This research project is part of the chair in sustainable transformation.
Since their launch in 2015, the 17 Sustainable Development Goals (SDGs) are becoming more widely known. But what about their adoption in Belgian companies and organizations?
This very first research in Belgium is the starting point of a scientifically-based analysis, which constitutes the basis for recommendations, aimed at private as well as public organizations. At the same time, organizations can make a benchmark and look at how their sector scores compared to other relevant sectors.
In a nutshell
- 63% of Belgian organizations implement the SDGs.
- Room for improvement: 24% know what the SDGs are, but don’t have concrete knowledge or action plans.
- 35% of Belgian organizations that do not work with SDGs now, only want to go for quick wins (ex. reusable batteries) in the future.
- 80% focus on a few SDGs, not on all 17. ‘Zero Hunger’ and ‘Life below Water’ = least chosen SDGs.
- Internal stakeholders = biggest barrier for implementation of SDGs.
Belgian organizations score well
63% of the respondents know what the Sustainable Development Goals are and incorporate them into their policies or their sustainability strategy. With this percentage, Belgium scores well at an international level: studies (Globescan 2016) have shown that at an international level, 66% of the organizations currently do not use the SDGs. However, there is room for improvement: 24% of the respondents have heard of the notion ‘Sustainable Development Goals’ but do not know what it actually implies or currently do not have any concrete action plans to incorporate them into their policies. 90% do indicate that they will focus (more) on it in the future. 83% of the respondents who already use the SDGs have appointed someone within their organization to be in charge of the SDGs, which shows the long-term vision of Belgian organizations.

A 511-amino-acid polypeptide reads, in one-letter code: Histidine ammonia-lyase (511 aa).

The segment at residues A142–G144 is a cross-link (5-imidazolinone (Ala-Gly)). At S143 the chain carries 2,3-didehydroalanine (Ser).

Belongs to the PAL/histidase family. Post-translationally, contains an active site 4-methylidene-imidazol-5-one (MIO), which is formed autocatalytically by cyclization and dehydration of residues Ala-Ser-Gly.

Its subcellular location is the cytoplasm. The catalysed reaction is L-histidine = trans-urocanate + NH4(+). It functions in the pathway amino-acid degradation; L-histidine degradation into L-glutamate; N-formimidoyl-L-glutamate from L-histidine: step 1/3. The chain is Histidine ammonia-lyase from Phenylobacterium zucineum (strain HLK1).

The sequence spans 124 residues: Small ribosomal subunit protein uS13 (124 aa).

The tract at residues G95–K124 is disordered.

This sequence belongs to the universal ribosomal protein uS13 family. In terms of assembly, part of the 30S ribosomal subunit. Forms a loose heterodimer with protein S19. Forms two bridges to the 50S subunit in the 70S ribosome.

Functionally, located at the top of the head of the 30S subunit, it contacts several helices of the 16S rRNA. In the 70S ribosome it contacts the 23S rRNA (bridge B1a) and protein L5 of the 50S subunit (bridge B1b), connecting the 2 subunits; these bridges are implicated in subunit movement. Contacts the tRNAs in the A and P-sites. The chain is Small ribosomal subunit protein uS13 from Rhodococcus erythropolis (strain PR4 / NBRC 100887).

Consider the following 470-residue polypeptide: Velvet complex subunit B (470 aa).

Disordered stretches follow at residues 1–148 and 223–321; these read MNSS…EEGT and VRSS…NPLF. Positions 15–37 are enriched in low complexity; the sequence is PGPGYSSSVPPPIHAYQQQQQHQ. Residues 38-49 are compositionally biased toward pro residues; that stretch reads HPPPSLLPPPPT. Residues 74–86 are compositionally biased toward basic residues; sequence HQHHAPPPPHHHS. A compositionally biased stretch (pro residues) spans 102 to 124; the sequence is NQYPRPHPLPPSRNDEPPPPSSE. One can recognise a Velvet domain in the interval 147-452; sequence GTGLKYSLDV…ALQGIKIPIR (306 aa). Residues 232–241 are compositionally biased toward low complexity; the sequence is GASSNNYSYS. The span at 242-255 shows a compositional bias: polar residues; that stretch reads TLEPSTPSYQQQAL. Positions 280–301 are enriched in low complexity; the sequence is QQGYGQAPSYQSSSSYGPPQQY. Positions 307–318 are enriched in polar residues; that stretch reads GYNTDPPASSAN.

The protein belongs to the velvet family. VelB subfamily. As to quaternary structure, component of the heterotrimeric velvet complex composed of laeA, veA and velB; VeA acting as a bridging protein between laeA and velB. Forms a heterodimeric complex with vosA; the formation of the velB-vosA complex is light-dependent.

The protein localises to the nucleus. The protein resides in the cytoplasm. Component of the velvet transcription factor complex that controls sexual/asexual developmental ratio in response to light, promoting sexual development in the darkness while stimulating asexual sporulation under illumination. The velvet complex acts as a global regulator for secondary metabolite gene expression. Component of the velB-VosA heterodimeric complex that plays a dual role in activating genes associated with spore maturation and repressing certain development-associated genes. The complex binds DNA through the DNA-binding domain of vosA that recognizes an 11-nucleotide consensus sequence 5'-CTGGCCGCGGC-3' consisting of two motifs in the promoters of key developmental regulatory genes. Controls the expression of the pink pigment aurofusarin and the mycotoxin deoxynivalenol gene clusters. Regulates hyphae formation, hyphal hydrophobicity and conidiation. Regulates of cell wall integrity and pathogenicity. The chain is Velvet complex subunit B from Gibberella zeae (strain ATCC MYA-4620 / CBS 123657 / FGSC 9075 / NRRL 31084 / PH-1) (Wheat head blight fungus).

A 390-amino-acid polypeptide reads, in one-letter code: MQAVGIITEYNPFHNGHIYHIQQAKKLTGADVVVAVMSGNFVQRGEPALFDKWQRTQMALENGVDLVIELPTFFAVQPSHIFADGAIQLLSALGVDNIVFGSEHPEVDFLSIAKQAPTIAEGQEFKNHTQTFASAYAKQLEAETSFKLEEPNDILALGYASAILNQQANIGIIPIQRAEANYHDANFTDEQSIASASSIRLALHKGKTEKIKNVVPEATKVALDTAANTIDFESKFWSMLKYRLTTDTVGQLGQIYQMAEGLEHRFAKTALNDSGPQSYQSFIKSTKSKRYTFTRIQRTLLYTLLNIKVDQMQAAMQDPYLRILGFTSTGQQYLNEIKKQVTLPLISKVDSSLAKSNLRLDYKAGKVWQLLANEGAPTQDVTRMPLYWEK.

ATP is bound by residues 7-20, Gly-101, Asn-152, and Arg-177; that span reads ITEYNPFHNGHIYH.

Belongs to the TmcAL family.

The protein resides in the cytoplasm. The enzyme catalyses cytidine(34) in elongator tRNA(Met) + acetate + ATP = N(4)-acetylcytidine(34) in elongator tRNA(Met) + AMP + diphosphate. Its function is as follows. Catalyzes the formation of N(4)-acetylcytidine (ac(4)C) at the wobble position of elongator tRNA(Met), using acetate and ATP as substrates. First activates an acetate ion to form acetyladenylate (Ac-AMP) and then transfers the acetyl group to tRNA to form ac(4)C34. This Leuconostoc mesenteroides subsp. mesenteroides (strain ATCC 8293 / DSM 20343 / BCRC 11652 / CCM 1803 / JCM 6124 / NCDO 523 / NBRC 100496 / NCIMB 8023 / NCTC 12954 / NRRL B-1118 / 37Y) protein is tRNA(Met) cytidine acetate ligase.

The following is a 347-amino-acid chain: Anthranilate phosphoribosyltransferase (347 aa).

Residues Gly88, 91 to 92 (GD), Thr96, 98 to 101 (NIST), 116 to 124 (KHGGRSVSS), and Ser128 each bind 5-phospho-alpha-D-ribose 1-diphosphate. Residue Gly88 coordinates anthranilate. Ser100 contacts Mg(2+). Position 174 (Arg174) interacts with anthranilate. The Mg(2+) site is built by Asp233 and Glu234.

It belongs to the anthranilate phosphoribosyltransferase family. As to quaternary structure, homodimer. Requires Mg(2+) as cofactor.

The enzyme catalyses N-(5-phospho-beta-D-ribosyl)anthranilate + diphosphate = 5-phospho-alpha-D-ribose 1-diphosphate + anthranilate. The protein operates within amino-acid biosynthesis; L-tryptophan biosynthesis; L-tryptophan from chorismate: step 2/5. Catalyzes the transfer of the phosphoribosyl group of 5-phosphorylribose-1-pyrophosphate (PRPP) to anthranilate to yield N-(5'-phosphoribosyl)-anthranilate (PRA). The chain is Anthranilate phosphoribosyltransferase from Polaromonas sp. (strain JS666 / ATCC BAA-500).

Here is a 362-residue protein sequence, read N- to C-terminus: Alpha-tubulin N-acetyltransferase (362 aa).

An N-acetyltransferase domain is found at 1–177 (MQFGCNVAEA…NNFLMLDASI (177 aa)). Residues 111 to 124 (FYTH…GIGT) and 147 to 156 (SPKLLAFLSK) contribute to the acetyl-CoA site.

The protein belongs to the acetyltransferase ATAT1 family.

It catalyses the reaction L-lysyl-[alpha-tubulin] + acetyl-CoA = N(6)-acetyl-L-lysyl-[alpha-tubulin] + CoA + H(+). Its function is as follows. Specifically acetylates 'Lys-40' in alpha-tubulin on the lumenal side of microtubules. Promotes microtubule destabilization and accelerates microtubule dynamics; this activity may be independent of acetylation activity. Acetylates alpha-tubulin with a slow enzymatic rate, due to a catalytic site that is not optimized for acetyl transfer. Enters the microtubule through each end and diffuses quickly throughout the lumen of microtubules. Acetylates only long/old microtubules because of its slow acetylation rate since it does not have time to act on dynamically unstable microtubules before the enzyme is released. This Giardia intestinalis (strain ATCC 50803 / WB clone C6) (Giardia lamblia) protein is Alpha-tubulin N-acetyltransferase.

Internal stakeholders are the biggest barrier.
Global challenges (ex. climate, poverty, etc.) are the most important motivator (85%) for Belgian organizations to implement the SDGs, followed by the threat of depletion of natural resources (81%). Other important factors are reputation, market opportunities and an operating license. It is notable that Belgian organizations believe that internal stakeholders (employees, directors, investors, etc.) are the most important barrier to adopting the SDGs, before other barriers such as the lack of financial means and the perception that the SDGs do not bring any advantage to the organization.
‘Zero Hunger’ least chosen Sustainable Development Goal
“The research shows that no less than 80% of the respondents focus on a few SDGs and not on all 17 SDGs established by the United Nations. Our Belgian organizations choose to implement SDGs that are feasible and present an added value for their organization in the long term. The least chosen SDGs are ‘Zero Hunger’, ‘Life Below Water’ and ‘Peace, Justice and Strong Institutions’. This is not unlogical: they are harder to translate into concrete objectives, or organizations consider them to be a task that is in the realm of the government. Nevertheless, the study emphasizes that it is important to consider all SDGs: According to the guidelines in the UN Agenda 2030, the SDG ‘Zero Hunger’ is crucial to realize all other SDGs,” says Prof. Luc Van Liedekerke of the University of Antwerp.
A total of 641 organizations from a variety of sectors responded to the SDG Barometer questionnaire. The SDG Barometer questionnaire was composed of different sections, one of which was an ‘exit route’ at the start of the questionnaire based on the organization’s attention to sustainability. This lead to one third of the respondents taking this ‘exit route’, which means that the starting point of the SDG Barometer was 409 respondents.
Of these 409 respondents, 13% were not aware of the SDGs. The remaining respondents were included in the actual SDG Barometer.
For the interpretation of the results of the SDG Barometer we have to consider the fact that the answers to the different questions lead to subsets of the complete set of respondents and that the results are not considered statistically representative. However, it is assumed that the results of the SDG Barometer as presented in this report reflect the actual patterns present in organizations today.
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